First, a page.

Pisgah Bridge

SSA Photography (114 of 400)

This photograph was taken in the Pisgah National Forest in western North Carolina, near Asheville and Hendersonville.  The Pisgah, as it is known, is a stunning forest with dozens if not hundreds of waterfalls and scenic trails.  There are multiple creeks and rivers running through the forest, with the Davidson being the primary tributary to the French Broad that runs the length of the forest.  The simple beauty and shadow-play of this stone bridge struck me to such a degree that I pulled off the side of the road to try to capture the chiaroscuro in a photograph. I may have nearly fallen down the embankment, but I got the picture…

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Jewel

SSA Photography (26 of 400)

This photograph was taken in a fjord near Skagway, Alaska while on a cruise up the inner passage.  The colors and striations on the ice, especially on the glaciers (which you can see in my gallery “Ice“) were simply breathtaking.  This little iceberg was no exception.  The deep teal of the water and the smokiness of the ice made the ice look like an uncut gemstone.  The reflection on the lower left side of the ice gives it some depth, and alludes to the ninety-percent of the “jewel” which remains unseen under the water.

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Twa Corbies

SSA Photography (235 of 400)

This photograph was taken on Spanish Beach, just off of Seventeen Mile Drive in Monterey, California during the Sobersanes wild fire.  The sky was sepia, and the general mood was foreboding.  When I saw these two crows (twa corbies) seemingly conspiring with one another, my mind turned back to the macabre Middle English folk song, “The Twa Corbies.”

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Across the Way

SSA Photography (345 of 400)

This photograph was taken mid-morning from the top of the driveway of the home that my wife’s grandfather built stone by stone over decades from a ruined ostler’s barn that sat on a hill overlooking the home in which my mother-in-law grew up in West Yorkshire, England.  When the Worth Valley Railway was being built, many of the horses used to build the rails were kept in the ostler’s barn on the property, just a short walk to the eventual railway station in Oxenhope.  Anna’s grandfather was a fighter pilot in World War II, and later a textile mill owner, as well as a self-taught stone mason, who worked and kept adding to the home (nicknamed “Ostlerhouse”) quite literally until the day he died.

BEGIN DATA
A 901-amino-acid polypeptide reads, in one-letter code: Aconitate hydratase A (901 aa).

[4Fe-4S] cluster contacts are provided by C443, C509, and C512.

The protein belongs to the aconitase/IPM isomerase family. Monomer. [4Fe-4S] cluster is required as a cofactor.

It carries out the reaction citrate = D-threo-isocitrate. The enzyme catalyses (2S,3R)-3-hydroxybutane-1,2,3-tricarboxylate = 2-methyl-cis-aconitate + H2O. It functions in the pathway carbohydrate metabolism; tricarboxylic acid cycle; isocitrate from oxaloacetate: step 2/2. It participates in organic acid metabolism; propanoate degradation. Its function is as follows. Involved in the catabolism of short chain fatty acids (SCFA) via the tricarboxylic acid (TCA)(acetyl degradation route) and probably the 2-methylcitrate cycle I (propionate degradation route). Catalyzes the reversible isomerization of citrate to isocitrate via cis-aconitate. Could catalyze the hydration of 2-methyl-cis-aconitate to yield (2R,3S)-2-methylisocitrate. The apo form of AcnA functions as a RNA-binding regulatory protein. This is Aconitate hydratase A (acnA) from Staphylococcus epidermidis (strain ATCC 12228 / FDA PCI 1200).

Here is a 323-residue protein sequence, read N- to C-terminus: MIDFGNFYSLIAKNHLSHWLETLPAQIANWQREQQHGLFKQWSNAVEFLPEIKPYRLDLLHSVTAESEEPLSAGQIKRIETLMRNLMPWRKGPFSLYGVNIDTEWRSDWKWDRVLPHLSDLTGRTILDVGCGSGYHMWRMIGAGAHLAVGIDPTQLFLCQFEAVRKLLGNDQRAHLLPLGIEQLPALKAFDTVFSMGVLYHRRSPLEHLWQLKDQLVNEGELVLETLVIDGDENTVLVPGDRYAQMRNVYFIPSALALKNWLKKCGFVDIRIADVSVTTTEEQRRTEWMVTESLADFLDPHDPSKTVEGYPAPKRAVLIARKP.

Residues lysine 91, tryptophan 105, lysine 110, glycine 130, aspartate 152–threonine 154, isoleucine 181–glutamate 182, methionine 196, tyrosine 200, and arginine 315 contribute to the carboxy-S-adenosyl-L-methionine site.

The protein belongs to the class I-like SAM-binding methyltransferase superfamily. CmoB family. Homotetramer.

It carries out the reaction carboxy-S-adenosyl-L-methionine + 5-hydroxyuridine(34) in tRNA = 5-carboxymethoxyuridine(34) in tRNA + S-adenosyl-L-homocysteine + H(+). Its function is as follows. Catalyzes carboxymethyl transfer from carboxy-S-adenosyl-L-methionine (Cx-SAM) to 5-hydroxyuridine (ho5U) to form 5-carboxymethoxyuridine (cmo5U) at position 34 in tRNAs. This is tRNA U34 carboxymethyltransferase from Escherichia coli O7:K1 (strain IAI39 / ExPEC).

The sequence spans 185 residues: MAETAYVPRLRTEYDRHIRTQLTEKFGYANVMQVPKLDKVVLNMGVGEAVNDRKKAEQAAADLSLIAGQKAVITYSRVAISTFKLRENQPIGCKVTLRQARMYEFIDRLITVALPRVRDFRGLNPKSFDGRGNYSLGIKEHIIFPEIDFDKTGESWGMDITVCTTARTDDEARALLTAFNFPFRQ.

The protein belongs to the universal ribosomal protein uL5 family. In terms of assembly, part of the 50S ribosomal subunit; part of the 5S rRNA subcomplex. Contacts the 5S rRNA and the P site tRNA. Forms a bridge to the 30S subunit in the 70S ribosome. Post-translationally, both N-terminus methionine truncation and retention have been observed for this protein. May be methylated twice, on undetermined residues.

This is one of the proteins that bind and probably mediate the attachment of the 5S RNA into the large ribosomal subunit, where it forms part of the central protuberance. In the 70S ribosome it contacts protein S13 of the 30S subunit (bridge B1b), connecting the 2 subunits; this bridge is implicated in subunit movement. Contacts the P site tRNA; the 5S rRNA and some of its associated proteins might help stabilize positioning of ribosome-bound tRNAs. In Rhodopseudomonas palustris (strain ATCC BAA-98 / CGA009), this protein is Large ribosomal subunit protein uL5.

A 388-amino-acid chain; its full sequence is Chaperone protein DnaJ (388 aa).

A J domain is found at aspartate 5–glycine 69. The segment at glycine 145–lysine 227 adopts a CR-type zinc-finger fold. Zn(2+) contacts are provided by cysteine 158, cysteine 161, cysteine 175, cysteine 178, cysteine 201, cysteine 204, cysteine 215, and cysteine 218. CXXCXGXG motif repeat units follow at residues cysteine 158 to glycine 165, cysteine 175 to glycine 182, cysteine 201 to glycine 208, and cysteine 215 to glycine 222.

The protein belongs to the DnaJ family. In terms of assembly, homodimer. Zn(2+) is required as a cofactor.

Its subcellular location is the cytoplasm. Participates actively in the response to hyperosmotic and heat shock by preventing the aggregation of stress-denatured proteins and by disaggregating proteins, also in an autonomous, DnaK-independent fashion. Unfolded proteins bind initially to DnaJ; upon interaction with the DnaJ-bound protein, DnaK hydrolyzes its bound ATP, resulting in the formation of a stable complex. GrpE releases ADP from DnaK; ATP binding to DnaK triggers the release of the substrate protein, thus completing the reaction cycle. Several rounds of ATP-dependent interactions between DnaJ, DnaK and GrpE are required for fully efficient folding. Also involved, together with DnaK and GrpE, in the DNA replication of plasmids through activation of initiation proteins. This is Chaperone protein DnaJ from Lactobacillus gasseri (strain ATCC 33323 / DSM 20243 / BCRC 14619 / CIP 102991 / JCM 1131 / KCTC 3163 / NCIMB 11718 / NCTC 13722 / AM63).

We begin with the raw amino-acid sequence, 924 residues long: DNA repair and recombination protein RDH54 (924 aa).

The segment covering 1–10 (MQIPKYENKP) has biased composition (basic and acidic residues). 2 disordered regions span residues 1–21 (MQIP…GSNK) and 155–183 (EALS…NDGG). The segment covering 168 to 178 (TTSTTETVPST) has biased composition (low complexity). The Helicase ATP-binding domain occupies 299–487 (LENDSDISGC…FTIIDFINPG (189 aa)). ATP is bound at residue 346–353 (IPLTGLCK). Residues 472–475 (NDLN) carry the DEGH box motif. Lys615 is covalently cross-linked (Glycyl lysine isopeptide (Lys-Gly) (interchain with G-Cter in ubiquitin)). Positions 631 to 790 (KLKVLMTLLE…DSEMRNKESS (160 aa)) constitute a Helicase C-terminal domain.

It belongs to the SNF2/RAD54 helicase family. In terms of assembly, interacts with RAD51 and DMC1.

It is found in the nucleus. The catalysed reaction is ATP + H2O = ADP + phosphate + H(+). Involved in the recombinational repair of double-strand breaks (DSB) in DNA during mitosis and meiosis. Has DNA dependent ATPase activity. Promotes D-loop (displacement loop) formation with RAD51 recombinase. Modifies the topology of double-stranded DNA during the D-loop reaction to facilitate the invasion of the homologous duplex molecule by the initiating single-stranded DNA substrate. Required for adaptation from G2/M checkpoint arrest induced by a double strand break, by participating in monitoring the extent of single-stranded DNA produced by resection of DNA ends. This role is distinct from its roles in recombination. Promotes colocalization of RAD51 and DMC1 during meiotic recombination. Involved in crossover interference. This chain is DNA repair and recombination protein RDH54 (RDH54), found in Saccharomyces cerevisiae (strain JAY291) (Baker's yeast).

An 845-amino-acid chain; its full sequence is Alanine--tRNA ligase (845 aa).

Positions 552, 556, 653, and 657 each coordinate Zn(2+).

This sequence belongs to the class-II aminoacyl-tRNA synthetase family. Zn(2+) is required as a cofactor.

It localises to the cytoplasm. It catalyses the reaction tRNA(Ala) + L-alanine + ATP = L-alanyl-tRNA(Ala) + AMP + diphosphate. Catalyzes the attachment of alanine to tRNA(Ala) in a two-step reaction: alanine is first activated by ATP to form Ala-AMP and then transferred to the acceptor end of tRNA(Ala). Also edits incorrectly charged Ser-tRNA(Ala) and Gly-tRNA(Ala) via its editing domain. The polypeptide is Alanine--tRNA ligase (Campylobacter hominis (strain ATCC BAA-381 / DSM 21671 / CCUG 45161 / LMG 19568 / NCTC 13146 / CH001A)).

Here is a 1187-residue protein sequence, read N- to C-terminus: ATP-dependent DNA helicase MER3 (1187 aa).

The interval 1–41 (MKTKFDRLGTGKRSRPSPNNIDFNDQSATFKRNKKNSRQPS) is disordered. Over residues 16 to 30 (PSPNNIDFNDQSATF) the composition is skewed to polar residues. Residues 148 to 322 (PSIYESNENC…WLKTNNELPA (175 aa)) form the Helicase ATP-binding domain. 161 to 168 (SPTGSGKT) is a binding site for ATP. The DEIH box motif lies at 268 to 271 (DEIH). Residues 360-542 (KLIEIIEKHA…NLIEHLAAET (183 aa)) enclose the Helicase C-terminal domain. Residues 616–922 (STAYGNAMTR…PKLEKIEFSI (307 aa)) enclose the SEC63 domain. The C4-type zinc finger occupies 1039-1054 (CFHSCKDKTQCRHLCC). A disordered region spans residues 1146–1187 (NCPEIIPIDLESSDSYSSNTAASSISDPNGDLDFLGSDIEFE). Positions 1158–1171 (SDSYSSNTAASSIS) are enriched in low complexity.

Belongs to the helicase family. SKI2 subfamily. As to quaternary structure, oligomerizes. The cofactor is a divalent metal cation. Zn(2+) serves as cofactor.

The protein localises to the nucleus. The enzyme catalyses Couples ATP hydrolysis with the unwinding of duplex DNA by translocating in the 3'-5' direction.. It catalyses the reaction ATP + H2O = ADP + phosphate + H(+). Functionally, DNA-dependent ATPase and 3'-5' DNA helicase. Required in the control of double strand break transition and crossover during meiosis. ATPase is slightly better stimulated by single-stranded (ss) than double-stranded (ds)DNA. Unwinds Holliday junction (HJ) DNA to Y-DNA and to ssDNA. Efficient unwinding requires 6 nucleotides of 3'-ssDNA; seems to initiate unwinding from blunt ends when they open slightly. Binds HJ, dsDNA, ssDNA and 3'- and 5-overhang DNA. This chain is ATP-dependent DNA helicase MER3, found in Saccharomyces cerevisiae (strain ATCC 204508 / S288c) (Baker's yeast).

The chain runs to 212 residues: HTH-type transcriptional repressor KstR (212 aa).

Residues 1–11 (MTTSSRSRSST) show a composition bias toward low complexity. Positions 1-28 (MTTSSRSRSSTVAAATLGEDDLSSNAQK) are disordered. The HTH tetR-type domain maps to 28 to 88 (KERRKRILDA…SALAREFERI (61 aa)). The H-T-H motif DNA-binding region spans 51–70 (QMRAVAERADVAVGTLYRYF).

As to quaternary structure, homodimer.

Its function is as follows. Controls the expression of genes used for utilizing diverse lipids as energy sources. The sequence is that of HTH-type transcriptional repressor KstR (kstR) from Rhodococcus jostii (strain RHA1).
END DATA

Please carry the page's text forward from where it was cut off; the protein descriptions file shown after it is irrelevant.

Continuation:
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Grace among the Ivy

SSA Photography (196 of 400)

I found this young seraph in my in-laws’ garden in Carmel, California, where the sound of the rolling waves of the Pacific drifts in laconically from just two blocks west.  Carmel is one of my absolute favorite places to take photographs, as you can see from my “Carmel” gallery.  The dense, dark verdigris of the ivy creates a perfect backdrop for the stone statue, which holds fresh sprigs of lavender which grows thick throughout the garden.  The angel’s head is bowed in a such a way that I feel as if I captured it tacitly considering the offering of lavender that my mother-in-law provided earlier that morning.  Despite the sharp monochromatic contrasts of the photograph, there is a deep sense of serenity to it.

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Gargoyle

SSA Photography (149 of 400)

Taken in the Pisgah National Forest near Asheville, North Carolina, this close-up of a small waterfall along the Daniel Ridge Trail evoked in me the image of a medieval gargoyle, like those on the Notre Dame de Paris, featured in Victor Hugo’s The Hunchback of Notre Dame.   This little gargoyle is a perfect example of life imitating art.

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